The same can be said for the following Rabbit which also gave Chas & Dave one of their biggest hits and is a song that quite easily became a true fan favourite over the years. Contrary to the story of Gertcha becoming faster on its later release, this version of Rabbit is notably slower than the kick-in-the-teeth romp it's become known for in later years. This is, once again, down to the Courage Bitter ads at the time, as the advertisers wanted a shorter version to fit into the commercial. The original version of Rabbit is the one released here and it's a nice change of pace from the preceding Gertcha with Chas continuously complimenting someone, although having one major issue with their continuous talking. The reason for the shorter version being chosen for the single release is simply because it's got more of a live feeling - there's not as much of a singalong to be had on the slower version here, but nonetheless, it still carries those jokey sentiments that make it a great listen.

(The masters of Rockney themselves. Picture Credit - BBC)

The Banging In Your Head that follows is Gertcha's B-side and there's an argument that because it's by comparison an obscurity that it's a better song. It's got that traditional bounce to it that came to characterise Chas & Dave's work that makes it such a marvellous listen. What's more, with its short length, it's certainly the mark of an easily digestible song. As with most of their brilliant repertoire, the song tells the story of a man who ends up with a stinking headache as a result of inviting friends round with their homemade cider that's ended up playing this bloke up. Thanks to its direct address, it's easy to get the idea that Chas is sat next to you in a pub and telling the tumultuous tale of his weekend over a pint.

The drinking theme continues with The Sideboard Song, otherwise known as Got My Beer In The Sideboard Here on Don't Give A Monkey's. As with the likes of Rabbit and That's What I Like on the Job Lot album from 1982, The Sideboard Song makes use of the clever word play and lyricism that the duo have been known for for decades. The song's main verses seemingly get quicker over its duration and it, in essence, by Dave's declaration of "On top of that he says I tell you why I got the hump..." and the following lines, becomes a tongue twister and it becomes increasingly difficult to sing along. However, after a few listens, it is possible to get the hang of it and just about keep up. The song has had notable inclusions in British television series over the years, being adapted and fitted in to Catherine Tate's Nan, a spin-off of the hugely successful The Catherine Tate Show, which was first aired some seven or eight years ago now. At the end of the half-hour riot, Joannie Taylor invites everyone back to her flat for a knees-up and The Sideboard Song soundtracks the affair, although not by Chas & Dave themselves but the tribute Raz & Dave in a tongue-in-cheek reference to the Asian people that live next door to Taylor, and the pair even did get the seal of approval from the man himself:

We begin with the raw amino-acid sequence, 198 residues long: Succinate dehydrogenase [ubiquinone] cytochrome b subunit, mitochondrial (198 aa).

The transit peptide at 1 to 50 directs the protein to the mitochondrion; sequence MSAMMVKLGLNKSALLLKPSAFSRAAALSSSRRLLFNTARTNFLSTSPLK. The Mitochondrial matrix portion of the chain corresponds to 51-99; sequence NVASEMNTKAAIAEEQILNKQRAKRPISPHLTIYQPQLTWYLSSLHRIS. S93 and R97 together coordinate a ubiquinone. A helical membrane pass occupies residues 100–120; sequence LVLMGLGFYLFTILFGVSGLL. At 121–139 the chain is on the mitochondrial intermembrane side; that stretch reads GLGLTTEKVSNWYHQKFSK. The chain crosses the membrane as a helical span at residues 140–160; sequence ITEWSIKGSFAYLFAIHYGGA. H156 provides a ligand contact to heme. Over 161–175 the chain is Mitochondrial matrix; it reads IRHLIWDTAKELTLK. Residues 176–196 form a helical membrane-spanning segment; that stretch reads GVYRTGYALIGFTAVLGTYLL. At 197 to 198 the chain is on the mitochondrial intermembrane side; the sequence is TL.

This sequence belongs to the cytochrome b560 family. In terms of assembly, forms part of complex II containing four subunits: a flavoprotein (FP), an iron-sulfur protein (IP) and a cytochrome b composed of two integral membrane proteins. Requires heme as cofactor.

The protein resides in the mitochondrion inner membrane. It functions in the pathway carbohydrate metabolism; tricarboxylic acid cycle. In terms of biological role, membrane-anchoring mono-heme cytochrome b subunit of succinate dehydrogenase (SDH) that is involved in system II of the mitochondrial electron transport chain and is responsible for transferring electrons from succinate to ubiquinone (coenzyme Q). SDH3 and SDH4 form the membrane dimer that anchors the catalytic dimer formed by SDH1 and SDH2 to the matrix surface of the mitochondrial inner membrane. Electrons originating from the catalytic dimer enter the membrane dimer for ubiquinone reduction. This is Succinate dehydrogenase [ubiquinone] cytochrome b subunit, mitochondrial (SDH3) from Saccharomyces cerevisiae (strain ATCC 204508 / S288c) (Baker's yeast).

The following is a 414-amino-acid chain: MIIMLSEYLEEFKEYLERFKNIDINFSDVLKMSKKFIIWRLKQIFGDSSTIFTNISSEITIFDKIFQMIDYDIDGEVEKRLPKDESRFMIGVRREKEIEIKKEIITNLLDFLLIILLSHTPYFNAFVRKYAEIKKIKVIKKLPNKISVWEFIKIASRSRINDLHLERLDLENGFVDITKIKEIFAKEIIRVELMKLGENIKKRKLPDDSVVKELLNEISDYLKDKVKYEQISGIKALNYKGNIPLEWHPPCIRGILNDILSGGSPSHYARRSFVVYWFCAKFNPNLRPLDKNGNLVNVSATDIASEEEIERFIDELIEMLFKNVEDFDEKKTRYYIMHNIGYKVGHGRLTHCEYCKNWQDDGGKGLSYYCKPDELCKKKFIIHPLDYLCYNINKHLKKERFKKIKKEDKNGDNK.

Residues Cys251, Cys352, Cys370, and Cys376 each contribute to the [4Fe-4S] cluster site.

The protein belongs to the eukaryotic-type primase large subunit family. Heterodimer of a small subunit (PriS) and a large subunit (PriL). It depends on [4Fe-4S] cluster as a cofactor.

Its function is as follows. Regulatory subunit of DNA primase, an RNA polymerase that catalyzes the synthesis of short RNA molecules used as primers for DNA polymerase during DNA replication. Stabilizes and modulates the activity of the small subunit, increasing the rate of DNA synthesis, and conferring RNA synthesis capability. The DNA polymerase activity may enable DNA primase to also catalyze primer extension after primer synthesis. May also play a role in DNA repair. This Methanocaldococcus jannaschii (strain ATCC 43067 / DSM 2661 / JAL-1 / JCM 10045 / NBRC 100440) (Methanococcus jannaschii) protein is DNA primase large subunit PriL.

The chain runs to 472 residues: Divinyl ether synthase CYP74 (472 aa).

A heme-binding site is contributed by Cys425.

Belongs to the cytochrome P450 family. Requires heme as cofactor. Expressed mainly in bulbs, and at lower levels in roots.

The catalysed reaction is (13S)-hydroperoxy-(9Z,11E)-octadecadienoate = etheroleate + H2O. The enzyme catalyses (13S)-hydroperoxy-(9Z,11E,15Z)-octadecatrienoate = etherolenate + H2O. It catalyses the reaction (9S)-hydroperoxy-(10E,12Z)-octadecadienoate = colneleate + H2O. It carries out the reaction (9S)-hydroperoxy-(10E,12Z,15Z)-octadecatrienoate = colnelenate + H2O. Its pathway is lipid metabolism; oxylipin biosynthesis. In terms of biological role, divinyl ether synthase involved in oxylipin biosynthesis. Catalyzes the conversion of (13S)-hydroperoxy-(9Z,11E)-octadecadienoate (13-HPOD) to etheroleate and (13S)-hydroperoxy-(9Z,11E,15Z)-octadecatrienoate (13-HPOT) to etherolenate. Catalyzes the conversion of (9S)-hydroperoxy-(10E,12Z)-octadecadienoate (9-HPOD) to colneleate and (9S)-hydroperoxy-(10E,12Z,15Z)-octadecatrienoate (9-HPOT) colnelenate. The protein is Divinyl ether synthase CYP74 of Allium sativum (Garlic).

What A Miserable Saturday Night, as was the case with The Sideboard Song, showcases the pair's ability to write a clever and interesting song about everyday things. In this case, it's the fact that Dave is stuck at home on a Saturday night but all his mates have gone out to the pub, but at the same time, whilst at home, he's got little in the way of food and drink, and therefore elects to go to bed. There's a nice contrast between the outward voice of Dave speaking about how mundane home life is and the detailing of what all his mates are doing whilst out on the town such as being "down the boozer, knocking 'em back" or "smoking, joking, mucking about" whilst Dave is contemplating just going to bed.

It's at this point where Don't Give A Monkey's splits in two and the second half is devoted to a now infamous performance of the band at Abbey Road. For that gig, the London studio was converted into a pub, they performed for seven hours, and over £2000 was spent at the makeshift bar. For this short insight into that reckless performance, Don't Give A Monkey's majorly picks songs from the band's early days doing the pubs and working men's clubs in the early seventies and gives a nice insight into how they started out. This is first portrayed by the brilliant Pay Up And Look Big that comes courtesy from their debut album One Fing 'N' Annuver. With its bouncing piano and thumping drums that come courtesy of Mickey Burt, Pay Up And Look Big has got that compulsive foot-tapping melody to it that means it's absolutely fantastic, as well as its clever lyrics that look to mock whoever the speaker is having a conversation with about being "all mouth and trousers". It's got this aggression to it that their later work wouldn't have, so it's nice to hear one of those earlier tracks and also to hear it be done so well.